Ask the Experts: Risk Management
In this series, we take a look at the inner workings of the Credit Union and meet some of the champions who help our members in every facet of their financial lives. This month, we met up with expert Rachel Nguyen, who leads her team in detecting and preventing fraud to protect our membership.
Rachel is a 26-year resident of The City of Brotherly Love. She attended Olney High School and is a Pennsylvania State University alumni. She began her career as an IT professional with a utility company, where she held various positions over a nine-year tenure.
Rachel then served ten years in the financials and mortgage industry, where she held multiple leadership roles and was responsible for overseeing and leading audit, compliance-related engagements, processing improvement initiatives, and vendor risk management. Her primary areas of expertise include risk management, leadership and organizational development, vendor risk management, IS audit and controls assessment.
In February 2019, Rachel joined American Heritage Credit Union as the Vice President of Compliance and Risk. She oversees the Risk, Compliance, Bank Secrecy, Business Continuity Planning, and Fraud Investigation functions within the Enterprise Risk Management (ERM) department. One of her primary responsibilities is ensuring appropriate management of a broad array of uncertainties (threats, risks and opportunities) surrounding the achievement of the credit union’s mission, which is to serve its members and enhances their lives and the communities.
Fraud is one of the biggest risks to financial institutions and their members. Ranging from unauthorized account access to identity theft, fraud can devastate the lives of its victims. Because of this, fraud prevention teams work tirelessly to investigate suspicious activity and identify those responsible.
What are some of the most common types of fraud that consumers are experiencing?
Members are experiencing Phishing and Texting Scams. They are responding to phishing emails, texts and computer pop-ups. These seem to be most prevalent. They are also experiencing loan fraud scams in which they are offered a “loan”, which the member is “required” to pay the loan back immediately in order to establish better credit or repair their credit. The check ultimately turns out to be a fraudulent check deposited into their account by scammers. Scammers often require payment through a CashApp or similar payment process. When funds are sent via CashApp, they are not insured by the FDIC and funds often cannot be retrieved. It is literally like sending cash in the mail.
Not all scams target your bank account directly. Some scammers try and get sensitive information out of their victims, such as answers to security questions, to perform a takeover and lock you out of multiple accounts. This is why it is important to be aware of current scamming trends and to not reuse passwords.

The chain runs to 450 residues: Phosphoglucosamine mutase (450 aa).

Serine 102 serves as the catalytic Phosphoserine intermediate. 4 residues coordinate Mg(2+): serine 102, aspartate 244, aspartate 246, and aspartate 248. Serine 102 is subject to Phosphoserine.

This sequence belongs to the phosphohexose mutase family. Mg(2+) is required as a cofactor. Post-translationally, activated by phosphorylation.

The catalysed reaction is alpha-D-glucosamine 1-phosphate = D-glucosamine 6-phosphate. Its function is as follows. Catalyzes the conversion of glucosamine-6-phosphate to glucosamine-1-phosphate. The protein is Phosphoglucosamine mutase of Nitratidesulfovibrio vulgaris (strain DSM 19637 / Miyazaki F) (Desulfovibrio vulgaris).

What are some easy ways members can reduce the risk of fraud on their accounts?
Remember that is something is too good to be true, it probably is. Always be suspicious if someone asks for your account number, login information or offers to do something in your account. Do not ever allow anyone to access your account, even if they say it is to assist you. If you receive a call or email, do not respond to it. Only call back a verified number for the business. Never carry your password or account numbers with you.
One of the easiest ways to protect yourself is by being aware of the content you open and share online. Follow these simple rules for best results:
- Don’t open email attachments that you aren’t expecting
- Don’t open, reply, or forward suspicious emails
- Don’t click links that lead to unknown sites
- Don’t provide personal or financial information over email
- Don’t share passwords
- Don’t mass-forward emails
The Federal Trade Commission’s guide for avoiding and reporting scams can help you take the proper steps if you've been a victim of fraud.
For businesses owners, what are some cybersecurity risks they must confront? What impact does cybersecurity, or the lack thereof, have on a company or family’s finances and accounts?
One of the biggest cybersecurity risks they confront is malware through email. The Target breach was started by a simple email. An employee opened the malicious email and the virus infected the system. This turned into potentially 70 million affected cards. It is suggested that you keep your security software updated to protect against evolving threats. You should also limit control of internal systems to only those who require access. If an employee accidentally opens an infected email, the virus may be limited to systems they have access to. If the employee has full access, then the virus could spread to the entire system. Often these funds cannot be retrieved. The monetary loss is only one aspect to consider. There is also time loss, reputational loss, and more.
If you suspect you have been a victim of fraud, please contact us at 215.969.0777 or click here to learn more about protecting your account. To report a lost or stolen Debit Card, ATM Card, or Credit Card, call 800.991.4965.